Yesterday I facilitated a board retreat for Gaston Day School. Liz Minor, the director of development, gave me a lot of leeway in structuring the agenda. She told me that she had a great board that was very willing to help with marketing the school, but that they felt like they didn't know how to do that exactly, including knowing what to say, and when, and to whom.

Here are six of the principles I used in structuring the agenda for the day:

1. Focus on what they already know.

People get anxious when they think you want them to memorize something, like a mission statement. Instead, focus on what they already know by heart, because it's already in their heart! We spent most of the morning talking about two ways to think of their messages as board members. The first was simply "sharing the love" about Gaston Day. We practiced talking to each other about "why I love Gaston Day" and then discussed what they said and heard from each other as a group.

The second was storytelling. Everyone in the room had at least one story to share about how Gaston Day had changed their own life or their child's. I asked volunteers to share stories, to increase the overall story repertoire of the board.

2. Give what they know a little more structure.

I asked them to pair off three times, sharing why they loved Gaston Day, so they explained it to three people, and heard three people's explanations. (I picked up this exercise from Gail Perry.) This allowed board members not only to practice, but to refine their statements by adding points or rephrasing their own based on better phrasing they might have heard from someone else.

On the storytelling exercises, I shared the three classic story plots, including the various elements within those plots. By making sure their stories have all of the essential elements, they can turn an otherwise ho-hum story into one with lots of emotional staying power.

3. Keep the concepts simple.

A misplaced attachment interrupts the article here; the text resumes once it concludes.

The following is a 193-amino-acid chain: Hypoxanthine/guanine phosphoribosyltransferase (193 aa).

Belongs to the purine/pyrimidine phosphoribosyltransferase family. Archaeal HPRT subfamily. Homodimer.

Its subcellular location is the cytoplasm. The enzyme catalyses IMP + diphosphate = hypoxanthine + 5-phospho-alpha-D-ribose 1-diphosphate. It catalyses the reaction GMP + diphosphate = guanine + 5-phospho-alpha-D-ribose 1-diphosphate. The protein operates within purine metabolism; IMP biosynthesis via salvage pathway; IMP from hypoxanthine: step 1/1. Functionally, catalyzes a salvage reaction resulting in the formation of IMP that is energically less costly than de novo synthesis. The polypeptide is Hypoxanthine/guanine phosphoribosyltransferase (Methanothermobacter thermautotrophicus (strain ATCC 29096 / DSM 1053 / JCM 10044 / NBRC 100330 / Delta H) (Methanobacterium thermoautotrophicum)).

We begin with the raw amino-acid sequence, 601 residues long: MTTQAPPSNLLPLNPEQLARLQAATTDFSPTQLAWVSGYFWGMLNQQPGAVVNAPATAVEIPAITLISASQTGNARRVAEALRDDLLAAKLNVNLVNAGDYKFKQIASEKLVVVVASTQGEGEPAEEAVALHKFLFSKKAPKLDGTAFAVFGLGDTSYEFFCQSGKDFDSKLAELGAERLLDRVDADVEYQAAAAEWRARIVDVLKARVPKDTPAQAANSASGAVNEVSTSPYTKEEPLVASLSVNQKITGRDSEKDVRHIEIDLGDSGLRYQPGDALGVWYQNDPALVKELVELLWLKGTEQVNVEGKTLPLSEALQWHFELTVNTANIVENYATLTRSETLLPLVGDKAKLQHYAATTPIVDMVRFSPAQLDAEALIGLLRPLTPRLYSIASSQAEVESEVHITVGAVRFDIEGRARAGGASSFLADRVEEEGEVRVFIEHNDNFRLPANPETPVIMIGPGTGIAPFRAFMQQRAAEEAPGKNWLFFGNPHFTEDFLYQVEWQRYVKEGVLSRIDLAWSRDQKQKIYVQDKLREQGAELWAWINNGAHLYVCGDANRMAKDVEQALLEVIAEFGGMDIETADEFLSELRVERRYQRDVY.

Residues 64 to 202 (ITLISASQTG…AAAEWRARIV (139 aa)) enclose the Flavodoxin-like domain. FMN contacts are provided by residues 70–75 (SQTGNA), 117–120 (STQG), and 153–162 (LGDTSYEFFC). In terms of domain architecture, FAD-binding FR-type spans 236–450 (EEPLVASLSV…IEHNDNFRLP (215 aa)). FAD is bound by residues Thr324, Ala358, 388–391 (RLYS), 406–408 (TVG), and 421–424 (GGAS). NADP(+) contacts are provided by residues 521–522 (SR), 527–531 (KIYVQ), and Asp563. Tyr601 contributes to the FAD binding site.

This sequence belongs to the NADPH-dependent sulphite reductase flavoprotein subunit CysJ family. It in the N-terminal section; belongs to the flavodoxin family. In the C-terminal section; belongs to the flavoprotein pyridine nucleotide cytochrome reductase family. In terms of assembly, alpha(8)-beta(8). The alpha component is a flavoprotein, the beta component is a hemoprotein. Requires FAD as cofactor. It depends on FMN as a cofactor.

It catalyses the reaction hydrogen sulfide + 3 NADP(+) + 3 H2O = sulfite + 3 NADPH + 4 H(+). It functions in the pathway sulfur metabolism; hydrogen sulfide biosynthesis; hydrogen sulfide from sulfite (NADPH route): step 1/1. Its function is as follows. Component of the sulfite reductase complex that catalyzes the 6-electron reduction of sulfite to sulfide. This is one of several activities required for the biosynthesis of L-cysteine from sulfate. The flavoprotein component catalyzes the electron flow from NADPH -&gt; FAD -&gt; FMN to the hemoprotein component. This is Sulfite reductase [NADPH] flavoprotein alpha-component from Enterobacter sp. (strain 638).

You aren't going to turn people into marketing experts during a one-day retreat. You have to pick and choose, and you have to simplify. I wanted the board to get a general grasp on what I meant by marketing, but not to get overwhelmed by it. So I didn't present the 10-part marketing plan outline I sometimes use.

Instead I focused on the quick and dirty version: who's the audience, what do you want them to do, what's the message to get them to do it, and how do you deliver that message? I simplified it even further by saying that they, the board, were the messengers. After a quick brainstorm on audiences and calls to action, we were able to spend the rest of our time on the message (in this case, the personal testimonials and stories).

4. Connect the concepts to the real world.

Board members are busy people. When you take up a good chunk of their day, you need to ensure that they see how it is relevant to them outside the retreat. The final hour of the four-hour retreat was dedicated to this. We started with a discussion of situations where they could use the "why I love Gaston Day" message and specific stories to work Gaston Day into a natural conversation, e.g., if a friend is complaining about the state of public education, or a co-worker is talking about relocating his family to the area.

5. Address their practical concerns.

I also left a half-hour open on the schedule for "Sticky Situations" where as a group, we were able to troubleshoot some scenarios that board members had faced, e.g. "What do you say when someone complains about a particular thing?" This was also a great chance for board members to provide staff with some input on concerns that had been raised with them as board members.

6. Make it highly interactive.

I saw my job as providing a framework for the board members to fill in with their own ideas and experiences. While setting up the framework did include some training that required me to speak for a few minutes at a time, most of the day was participatory and interactive. We did solo exercises, share pairs, and whole group brainstorming and discussion. Several board members thanked me specifically for making the retreat so interactive. This is so important with adult learners. If they can practice something, they are much more likely to really learn it.

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